Dependency injection is a set of software design principles and patterns that enables us to develop loosely coupled code, it is also one of the most misunderstood concepts in the object oriented programming.
When class A uses some functionality of class B, then its said that class A has a dependency of class B.
The main purpose of the DI is the maintainability through the loose coupling technique, here are some benefits gained form the loose coupling:
Services can be swapped with other services, late binding refers to the ability to replace parts of an application without recompiling code
Extensibility and Maintainability
Code can be extended and reused, and the responsibility of each class becomes clearly defined. Finally, adding a new feature is more easy because the structure of code allows developers to understand where apply changes.
DI is an important part of supporting unit testing. Unit tests provide rapid feedback on the state of an application, but it is only possible to write unit test when the unit can be properly isolated from it’s dependencies.
By using DI, developers have the capability to inject dependencies and mocks inside the application code to test a specific part of the application without affecting others.
The Dependency injection patterns describe different ways to implement the Dependency injection inside our application. The most important is the Constructor injection pattern.
You can implement dependency injection on your own (Pure Vanilla) or use third-party libraries or frameworks.
Magento 2 uses Dependency Injection to replace functionality provided by the Mage class in Magento 1.x.
the dependency inversion principle and use abstractions in your code to reduce code dependencies. This means that your high level classes should use the interfaces of low level classes instead of working with them directly.
Using interfaces in your code reduces the risk of incompatibility bugs when Magento changes the underlying implementation of those interfaces. It also lets you focus on what a class does instead of how its implemented.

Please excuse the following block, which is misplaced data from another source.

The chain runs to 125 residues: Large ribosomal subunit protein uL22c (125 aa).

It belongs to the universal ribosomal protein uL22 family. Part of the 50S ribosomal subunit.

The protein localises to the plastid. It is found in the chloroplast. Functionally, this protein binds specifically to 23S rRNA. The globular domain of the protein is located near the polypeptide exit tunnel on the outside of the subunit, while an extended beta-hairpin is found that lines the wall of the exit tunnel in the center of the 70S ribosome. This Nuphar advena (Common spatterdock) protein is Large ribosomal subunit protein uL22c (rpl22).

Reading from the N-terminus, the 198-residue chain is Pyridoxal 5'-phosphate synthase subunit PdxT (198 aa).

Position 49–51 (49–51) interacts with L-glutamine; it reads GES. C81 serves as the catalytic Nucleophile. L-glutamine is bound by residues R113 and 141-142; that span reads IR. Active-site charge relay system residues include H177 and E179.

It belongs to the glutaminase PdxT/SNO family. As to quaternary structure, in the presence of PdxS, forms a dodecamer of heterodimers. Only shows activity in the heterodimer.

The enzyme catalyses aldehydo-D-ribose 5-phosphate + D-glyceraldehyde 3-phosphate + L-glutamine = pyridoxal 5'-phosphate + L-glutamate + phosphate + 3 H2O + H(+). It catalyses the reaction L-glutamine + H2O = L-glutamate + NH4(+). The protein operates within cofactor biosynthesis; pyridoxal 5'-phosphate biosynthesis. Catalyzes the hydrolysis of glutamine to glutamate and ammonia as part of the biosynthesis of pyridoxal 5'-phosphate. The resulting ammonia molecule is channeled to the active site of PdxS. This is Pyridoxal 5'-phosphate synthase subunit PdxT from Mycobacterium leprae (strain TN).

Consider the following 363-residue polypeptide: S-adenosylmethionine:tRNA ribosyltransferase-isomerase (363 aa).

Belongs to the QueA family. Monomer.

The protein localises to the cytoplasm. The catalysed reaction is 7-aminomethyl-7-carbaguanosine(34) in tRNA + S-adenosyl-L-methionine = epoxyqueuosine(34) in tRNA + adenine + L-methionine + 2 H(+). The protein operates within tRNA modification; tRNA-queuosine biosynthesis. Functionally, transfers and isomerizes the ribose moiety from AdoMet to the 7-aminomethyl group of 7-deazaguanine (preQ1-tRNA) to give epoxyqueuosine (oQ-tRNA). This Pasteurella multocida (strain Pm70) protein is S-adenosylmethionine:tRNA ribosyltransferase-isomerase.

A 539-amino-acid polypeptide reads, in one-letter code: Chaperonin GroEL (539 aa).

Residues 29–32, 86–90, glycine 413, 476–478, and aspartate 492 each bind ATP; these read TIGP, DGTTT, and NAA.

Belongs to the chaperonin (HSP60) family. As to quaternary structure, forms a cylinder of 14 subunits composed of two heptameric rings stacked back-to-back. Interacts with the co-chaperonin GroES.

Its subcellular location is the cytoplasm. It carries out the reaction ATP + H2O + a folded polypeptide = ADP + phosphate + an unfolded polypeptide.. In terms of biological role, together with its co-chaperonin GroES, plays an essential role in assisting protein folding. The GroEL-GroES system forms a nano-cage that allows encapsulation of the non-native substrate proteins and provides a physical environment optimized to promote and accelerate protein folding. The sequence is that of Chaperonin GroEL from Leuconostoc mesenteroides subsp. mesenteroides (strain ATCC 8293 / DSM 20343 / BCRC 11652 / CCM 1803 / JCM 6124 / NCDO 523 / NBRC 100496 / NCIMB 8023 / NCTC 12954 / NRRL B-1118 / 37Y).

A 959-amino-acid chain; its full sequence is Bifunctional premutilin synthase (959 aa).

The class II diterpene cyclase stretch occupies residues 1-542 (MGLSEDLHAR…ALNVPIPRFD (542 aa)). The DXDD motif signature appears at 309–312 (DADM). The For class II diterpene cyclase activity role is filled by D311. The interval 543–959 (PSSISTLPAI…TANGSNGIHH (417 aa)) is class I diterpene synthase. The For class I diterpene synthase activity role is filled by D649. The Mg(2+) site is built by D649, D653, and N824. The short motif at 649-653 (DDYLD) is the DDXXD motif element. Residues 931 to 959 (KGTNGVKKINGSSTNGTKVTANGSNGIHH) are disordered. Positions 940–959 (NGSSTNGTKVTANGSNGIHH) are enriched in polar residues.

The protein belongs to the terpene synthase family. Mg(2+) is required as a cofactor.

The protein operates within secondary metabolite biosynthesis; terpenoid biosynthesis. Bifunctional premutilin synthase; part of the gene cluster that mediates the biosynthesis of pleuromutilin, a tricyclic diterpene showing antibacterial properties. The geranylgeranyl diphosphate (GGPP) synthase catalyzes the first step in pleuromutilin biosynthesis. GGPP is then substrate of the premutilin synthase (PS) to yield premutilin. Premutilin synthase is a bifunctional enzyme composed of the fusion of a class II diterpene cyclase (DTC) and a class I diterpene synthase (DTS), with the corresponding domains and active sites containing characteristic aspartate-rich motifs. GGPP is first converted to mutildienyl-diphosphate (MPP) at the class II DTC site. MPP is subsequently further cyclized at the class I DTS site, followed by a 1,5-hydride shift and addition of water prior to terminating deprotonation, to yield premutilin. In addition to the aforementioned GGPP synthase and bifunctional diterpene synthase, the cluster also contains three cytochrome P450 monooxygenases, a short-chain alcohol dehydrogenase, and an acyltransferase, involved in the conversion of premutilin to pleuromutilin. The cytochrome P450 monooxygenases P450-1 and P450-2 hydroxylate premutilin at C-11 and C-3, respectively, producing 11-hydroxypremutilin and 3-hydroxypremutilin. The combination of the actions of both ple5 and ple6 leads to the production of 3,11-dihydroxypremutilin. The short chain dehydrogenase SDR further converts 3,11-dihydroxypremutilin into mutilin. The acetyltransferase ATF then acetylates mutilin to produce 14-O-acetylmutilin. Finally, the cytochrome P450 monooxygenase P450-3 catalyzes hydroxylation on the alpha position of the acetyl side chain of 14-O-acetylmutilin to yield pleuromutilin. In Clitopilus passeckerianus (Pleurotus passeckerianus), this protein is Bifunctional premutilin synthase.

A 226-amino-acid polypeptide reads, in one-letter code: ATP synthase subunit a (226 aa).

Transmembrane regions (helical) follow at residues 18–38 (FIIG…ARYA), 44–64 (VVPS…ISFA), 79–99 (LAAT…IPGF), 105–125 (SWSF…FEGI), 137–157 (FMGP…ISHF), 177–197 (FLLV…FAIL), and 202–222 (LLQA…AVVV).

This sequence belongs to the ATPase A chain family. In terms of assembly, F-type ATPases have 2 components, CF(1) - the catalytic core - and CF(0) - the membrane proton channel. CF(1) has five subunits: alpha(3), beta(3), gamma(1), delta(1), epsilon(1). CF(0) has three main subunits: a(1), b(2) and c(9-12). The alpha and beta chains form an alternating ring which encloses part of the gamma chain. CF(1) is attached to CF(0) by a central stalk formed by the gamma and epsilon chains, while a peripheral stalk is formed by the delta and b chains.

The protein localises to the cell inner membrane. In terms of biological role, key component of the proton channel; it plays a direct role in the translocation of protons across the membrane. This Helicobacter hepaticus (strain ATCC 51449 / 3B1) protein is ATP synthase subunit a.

Since the Magento codebase follows this principle, you can map your own implementation of a Magento interface to a dependent class or service using the di.xml file.
Magento uses class constructor signatures to retrieve information about an object’s constructor dependencies. When a class is constructed, the object manager injects the class’s dependencies, defined in the di.xml file, into the class constructor.
The following code sample highlights the two types of dependency injections used in Magento:
<config xmlns:xsi="http://www.w3.org/2001/XMLSchema-instance" xsi:noNamespaceSchemaLocation="urn:magento:framework:ObjectManager/etc/config.xsd"> <virtualType name="moduleConfig" type="Magento\Core\Model\Config"> <arguments> <argument name="type" xsi:type="string">system</argument> </arguments> </virtualType> <type name="Magento\Core\Model\App"> <arguments> <argument name="config" xsi:type="object">moduleConfig</argument> </arguments> </type> </config>
In the code sample, the Builder class declares its dependency on the Factory and Menu classes in its constructor. Magento uses the di.xml file to determine which implementations to inject into the Builder class.
In the code sample, the Builder class is also dependent on the CommandAbstract class for its processCommand() method.
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